Musically this is both the most soulful and the most interesting the Manics had ever been (and arguably would ever be, though 2013’s Rewind The Film comes close). Whereas the strings on Everything Must Go made it soar, on ‘The Everlasting’, bedded in a flat-sounding retro drum machine, they gently pull you down into the darkness. It sounds beautifully defeated. ‘Ready For Drowning’ joins ‘A Design For Life’ and ‘Motorcycle Emptiness’ as one of the most emotionally affecting things the Manics have ever done, cascades of fuzzy distortion, piano and rolling drums mirroring the literal flooded valley in Wire’s lyrics, with a beautiful organ melody providing something solid and tangible to hang on to as the waters rage. ‘I’m Not Working’ is the sound of bed-paralysis through tone poetry. Its ability to evoke the resignation of a depressive slump while sounding absolutely heartbreaking is perhaps the album’s most quietly impressive moment; making use of treated super-reverby drums and, of all things, electric sitar. ‘You’re Tender And You’re Tired’ takes notes from Bradfield’s beloved Motown ballads, while ‘My Little Empire’ allows a raindrop riff to slide down a gorgeous, lonely cello evoking Nirvana’s ‘Dumb’ and ‘Something In The Way’. A sighing backing vocal from Wire actually sounds sadder than the cello, and that takes some doing. ‘Born A Girl’ has one of Wire’s most nakedly brave and self-explanatory lyrics mirrored in Bradfield’s stripped-back guitar and a plaintive reed organ.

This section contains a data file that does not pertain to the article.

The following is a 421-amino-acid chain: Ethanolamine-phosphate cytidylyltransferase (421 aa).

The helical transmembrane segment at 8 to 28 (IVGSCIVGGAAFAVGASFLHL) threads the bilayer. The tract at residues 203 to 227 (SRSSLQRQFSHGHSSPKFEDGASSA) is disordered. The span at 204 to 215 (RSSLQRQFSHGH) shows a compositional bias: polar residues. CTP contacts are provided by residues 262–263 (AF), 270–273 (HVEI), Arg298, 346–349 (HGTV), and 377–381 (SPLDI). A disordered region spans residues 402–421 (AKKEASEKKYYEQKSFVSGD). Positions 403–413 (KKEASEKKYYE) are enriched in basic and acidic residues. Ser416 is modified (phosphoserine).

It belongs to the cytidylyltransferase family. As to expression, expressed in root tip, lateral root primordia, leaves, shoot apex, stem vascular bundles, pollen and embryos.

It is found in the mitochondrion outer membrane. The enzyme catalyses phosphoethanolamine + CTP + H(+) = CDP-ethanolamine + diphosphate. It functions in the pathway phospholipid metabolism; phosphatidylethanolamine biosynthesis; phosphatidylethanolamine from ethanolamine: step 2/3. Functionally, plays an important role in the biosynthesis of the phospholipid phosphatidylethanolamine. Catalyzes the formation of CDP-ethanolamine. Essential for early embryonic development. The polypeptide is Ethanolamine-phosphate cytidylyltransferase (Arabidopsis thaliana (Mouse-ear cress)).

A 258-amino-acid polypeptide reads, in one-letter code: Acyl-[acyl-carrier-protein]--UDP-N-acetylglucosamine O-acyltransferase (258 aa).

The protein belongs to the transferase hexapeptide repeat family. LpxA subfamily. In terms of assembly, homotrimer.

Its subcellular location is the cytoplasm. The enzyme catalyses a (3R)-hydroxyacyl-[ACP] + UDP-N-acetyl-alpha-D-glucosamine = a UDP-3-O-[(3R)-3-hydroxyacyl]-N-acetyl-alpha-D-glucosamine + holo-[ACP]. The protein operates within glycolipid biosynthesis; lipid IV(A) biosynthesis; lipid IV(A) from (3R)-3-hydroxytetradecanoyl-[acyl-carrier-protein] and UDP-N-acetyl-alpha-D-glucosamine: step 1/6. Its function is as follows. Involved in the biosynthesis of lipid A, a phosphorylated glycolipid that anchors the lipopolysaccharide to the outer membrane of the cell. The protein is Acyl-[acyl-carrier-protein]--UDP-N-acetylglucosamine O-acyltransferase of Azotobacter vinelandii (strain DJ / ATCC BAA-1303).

Even the upbeat numbers are suffused in sadness. When Bradfield introduced ‘Tsunami’ at the band’s landmark Millenium show, he dedicated it to their manager, Martin Hall, because “he likes the fast ones”. The thing is, on the record at least, ‘Tsunami’ really isn’t that fast. It’s a song struggling to break free of its shackles and rock out, played by a band determined not to let it. Bradfield creates a soaring hook out of the title (and the most literal bridge-part of all time in “Inbetween / Inbetween / Inbetween / INBETWEEEN!”) and a string section bussed in from the Everything Must Go sessions constantly tries to push the song to the rafters, but the heartbroken and grieving tone of This is My Truth… simply won’t let it fly. The tension works in its favour. ‘You Stole The Sun From My Heart’ is the most obvious hit on the whole album, and it's to the band’s credit that they waited until the third single to release it, presumably knowing had it been the lead track it would have massively outsold ‘...Tolerate’ but equally would have misrepresented the record to come. It’s the most straightforward rocker here, catchy to the point of irritating, but there’s no hiding Wire’s lyric, an ode to how being in a band just isn’t that much fun anymore. He gives the game away with the kicker line, one of his finest: “I have got to stop smiling”, sings Bradfield “it gives the wrong impression”.